The underdogs are Colorado, California, which plays host to No. 4 Ohio State, and UCLA, which visits No. 23 Nebraska.

Colorado is looking to redeem itself for a white-flag performance at Fresno in 2012, a humiliating 69-14 defeat that wasn't even as close as the final score indicates, seeing that it was 35-0 after one quarter. If the Buffs pull the upset, it would establish the Pac-12 as a patsy-less conference with no easy outs.

Cal nearly won at Ohio State a year ago, more than physically matching the Buckeyes, who would go undefeated. That game, in fact, is probably why there's a lot of skepticism -- cough, cough -- about how good the Buckeyes actually are. The good news is Cal is at home. The bad news is the Bears nearly lost there a week ago to Portland State, an FCS team.

Perhaps the most meaningful game for the conference is the Bruins-Cornhuskers matchup, mostly because both teams are ranked. Last year, UCLA prevailed as an underdog, 36-30, in Week 2, and that victory immediately gave the Bruins and new coach Jim Mora national legitimacy and presaged a turnaround season in Westwood. The Bruins also are dealing with the shocking death of receiver Nick Pasquale, who was hit by a car over the weekend.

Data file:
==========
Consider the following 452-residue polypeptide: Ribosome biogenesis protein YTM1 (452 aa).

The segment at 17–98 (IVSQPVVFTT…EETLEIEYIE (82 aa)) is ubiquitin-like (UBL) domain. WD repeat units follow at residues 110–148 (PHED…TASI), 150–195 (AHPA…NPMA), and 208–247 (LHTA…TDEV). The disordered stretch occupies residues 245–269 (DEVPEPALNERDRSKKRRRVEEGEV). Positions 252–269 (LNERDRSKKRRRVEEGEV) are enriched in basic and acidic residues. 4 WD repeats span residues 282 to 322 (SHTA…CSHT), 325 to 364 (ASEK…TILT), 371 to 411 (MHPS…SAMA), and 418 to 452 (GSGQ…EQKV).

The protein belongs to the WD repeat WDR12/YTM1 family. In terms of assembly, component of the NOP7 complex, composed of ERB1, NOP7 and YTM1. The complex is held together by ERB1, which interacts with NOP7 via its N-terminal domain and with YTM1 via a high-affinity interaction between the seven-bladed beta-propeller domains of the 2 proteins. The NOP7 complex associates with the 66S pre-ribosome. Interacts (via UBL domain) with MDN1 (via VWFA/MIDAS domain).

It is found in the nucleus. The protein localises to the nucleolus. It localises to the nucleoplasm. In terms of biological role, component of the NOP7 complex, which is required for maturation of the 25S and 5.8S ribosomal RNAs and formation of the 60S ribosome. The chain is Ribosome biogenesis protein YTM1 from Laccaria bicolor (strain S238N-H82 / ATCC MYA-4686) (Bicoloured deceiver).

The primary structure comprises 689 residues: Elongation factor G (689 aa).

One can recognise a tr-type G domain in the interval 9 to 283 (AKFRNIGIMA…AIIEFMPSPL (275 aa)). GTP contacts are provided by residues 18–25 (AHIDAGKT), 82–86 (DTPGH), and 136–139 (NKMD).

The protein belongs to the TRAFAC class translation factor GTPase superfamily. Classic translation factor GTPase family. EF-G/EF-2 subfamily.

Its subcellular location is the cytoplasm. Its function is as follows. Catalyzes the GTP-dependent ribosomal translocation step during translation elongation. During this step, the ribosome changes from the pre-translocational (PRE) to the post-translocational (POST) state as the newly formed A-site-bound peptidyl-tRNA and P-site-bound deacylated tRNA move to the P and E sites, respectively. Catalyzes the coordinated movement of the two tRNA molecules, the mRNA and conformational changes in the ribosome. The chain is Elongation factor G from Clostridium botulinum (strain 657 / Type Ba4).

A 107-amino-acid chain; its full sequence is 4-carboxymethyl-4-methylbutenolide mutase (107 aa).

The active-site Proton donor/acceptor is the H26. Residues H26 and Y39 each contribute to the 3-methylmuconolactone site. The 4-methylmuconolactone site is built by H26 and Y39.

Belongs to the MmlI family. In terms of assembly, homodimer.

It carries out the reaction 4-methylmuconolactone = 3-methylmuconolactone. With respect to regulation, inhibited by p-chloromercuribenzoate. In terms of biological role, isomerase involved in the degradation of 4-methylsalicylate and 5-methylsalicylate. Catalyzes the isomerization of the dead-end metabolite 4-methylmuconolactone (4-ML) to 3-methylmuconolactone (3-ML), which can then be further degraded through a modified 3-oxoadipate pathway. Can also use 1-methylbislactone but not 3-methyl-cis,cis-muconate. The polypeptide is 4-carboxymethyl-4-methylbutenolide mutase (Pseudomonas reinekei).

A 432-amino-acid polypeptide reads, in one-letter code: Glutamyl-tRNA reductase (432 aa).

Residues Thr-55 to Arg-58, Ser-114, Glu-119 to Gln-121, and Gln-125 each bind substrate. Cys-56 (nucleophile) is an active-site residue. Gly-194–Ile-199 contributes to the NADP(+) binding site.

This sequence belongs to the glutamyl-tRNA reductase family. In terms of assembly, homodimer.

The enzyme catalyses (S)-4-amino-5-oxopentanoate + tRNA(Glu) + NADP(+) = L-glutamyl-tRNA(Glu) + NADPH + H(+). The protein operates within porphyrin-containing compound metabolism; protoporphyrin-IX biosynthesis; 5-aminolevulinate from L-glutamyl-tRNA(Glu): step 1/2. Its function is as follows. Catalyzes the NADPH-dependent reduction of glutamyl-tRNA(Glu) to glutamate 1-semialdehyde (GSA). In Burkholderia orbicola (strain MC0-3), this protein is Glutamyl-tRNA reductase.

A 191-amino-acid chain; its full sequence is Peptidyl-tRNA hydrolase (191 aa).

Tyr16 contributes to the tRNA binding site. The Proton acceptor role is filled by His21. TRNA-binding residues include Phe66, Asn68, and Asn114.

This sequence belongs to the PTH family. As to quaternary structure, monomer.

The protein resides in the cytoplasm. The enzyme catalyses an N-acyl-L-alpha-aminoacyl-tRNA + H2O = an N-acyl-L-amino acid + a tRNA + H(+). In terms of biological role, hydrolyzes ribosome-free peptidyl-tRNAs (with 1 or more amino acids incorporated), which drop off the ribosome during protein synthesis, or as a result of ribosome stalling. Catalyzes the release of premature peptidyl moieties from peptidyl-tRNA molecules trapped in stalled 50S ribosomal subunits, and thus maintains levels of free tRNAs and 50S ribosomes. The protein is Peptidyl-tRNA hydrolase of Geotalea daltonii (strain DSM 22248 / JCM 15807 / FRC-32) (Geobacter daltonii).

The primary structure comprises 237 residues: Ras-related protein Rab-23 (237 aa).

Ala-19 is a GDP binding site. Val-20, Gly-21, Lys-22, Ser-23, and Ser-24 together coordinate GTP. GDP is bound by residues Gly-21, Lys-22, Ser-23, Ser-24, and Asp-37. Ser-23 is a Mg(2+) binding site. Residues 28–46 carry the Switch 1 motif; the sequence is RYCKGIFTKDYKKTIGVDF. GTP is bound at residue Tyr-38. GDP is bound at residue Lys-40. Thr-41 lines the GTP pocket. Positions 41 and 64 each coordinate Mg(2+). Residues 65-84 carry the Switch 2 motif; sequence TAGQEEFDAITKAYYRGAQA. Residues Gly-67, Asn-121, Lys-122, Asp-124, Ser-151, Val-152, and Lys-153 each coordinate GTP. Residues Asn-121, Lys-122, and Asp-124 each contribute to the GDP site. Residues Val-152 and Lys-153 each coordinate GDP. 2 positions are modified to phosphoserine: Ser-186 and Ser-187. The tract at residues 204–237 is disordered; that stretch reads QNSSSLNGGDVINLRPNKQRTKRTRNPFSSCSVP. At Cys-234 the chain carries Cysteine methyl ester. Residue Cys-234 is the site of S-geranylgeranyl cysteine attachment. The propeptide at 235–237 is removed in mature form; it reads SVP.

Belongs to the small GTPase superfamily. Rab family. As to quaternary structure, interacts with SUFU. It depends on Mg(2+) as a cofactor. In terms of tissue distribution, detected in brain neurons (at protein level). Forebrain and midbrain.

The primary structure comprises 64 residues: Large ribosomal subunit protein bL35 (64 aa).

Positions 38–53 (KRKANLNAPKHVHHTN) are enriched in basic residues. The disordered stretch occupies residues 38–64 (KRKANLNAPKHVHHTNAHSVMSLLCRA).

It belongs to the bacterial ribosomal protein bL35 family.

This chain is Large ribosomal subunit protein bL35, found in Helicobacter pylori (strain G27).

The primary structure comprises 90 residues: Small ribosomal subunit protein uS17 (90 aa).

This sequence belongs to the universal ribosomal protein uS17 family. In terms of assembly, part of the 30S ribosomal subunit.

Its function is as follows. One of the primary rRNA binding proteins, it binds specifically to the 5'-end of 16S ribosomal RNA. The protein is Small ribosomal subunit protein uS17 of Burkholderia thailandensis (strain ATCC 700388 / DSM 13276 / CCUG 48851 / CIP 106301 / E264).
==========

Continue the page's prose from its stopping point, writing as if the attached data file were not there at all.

A victory by the 16th-ranked Bruins could push them close to the nation's top 10 and set them up for a 5-0 start before getting the most arduous road double in the country this fall: at Stanford, at Oregon on back-to-back weekends starting Oct. 19.

UCLA's South Division rival, unranked Arizona State, is favored by 5½ points over No. 20 Wisconsin, which is interesting. While many still seem to question second-year coach Todd Graham's crew, Vegas apparently does not. But lines only mean so much. The one thing missing from the Sun Devils strong 2012 campaign was a victory over an A-list foe. The burly Badgers are an A-list foe.

Speaking of favorites, Oregon is giving 27½ points to an SEC team, Tennessee. That's a pretty substantial sign of respect. But, of course, it also establishes an expectation. If the Ducks win, say, 28-17, there will be more than a few smirks in SEC country and among some media folks who fawn on the conference. Style, which Oregon typically has in abundance, matters in this one.